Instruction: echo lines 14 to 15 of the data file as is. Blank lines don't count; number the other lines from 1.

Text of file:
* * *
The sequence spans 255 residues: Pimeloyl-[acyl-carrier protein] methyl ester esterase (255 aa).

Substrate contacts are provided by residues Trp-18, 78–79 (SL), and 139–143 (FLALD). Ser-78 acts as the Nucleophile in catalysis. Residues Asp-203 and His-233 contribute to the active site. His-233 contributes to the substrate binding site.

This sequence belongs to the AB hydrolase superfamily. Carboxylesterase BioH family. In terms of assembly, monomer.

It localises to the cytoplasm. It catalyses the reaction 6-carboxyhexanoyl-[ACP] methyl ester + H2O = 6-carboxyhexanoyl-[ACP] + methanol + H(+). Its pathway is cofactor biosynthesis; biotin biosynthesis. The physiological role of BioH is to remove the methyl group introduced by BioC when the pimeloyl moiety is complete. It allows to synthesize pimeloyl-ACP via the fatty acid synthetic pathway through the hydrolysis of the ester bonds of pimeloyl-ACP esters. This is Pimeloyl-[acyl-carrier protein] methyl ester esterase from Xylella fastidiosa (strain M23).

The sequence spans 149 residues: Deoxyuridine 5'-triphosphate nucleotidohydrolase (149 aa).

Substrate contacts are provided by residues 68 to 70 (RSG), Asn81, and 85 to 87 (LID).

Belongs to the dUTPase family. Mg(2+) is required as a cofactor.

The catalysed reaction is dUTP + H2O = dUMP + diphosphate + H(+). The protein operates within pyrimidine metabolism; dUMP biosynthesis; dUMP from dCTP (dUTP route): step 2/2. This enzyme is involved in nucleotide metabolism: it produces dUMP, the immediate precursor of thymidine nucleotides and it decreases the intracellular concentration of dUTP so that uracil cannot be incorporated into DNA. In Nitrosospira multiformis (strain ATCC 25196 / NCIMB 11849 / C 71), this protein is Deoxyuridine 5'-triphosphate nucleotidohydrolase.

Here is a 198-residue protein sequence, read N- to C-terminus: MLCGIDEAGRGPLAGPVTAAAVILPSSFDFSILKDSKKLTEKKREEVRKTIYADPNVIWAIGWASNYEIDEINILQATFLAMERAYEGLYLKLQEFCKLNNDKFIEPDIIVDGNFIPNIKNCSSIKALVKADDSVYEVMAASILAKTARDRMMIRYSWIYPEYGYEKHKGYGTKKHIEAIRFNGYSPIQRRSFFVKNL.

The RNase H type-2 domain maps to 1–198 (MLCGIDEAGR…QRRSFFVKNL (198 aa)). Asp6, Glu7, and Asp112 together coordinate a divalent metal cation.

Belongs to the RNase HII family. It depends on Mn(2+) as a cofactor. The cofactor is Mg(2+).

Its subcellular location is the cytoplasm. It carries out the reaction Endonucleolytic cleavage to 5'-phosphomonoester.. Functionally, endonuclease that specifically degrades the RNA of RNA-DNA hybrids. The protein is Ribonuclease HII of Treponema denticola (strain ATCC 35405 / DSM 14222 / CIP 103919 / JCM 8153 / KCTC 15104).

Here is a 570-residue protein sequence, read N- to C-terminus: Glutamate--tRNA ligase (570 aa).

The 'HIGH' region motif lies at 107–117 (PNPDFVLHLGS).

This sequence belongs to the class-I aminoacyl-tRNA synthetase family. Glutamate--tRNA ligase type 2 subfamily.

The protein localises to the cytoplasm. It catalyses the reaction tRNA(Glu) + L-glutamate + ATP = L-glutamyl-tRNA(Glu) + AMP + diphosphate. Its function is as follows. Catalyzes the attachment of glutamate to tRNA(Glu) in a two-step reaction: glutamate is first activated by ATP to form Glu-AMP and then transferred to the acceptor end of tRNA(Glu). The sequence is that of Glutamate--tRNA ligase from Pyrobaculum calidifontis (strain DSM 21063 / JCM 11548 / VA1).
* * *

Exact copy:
The 'HIGH' region motif lies at 107–117 (PNPDFVLHLGS).

This sequence belongs to the class-I aminoacyl-tRNA synthetase family. Glutamate--tRNA ligase type 2 subfamily.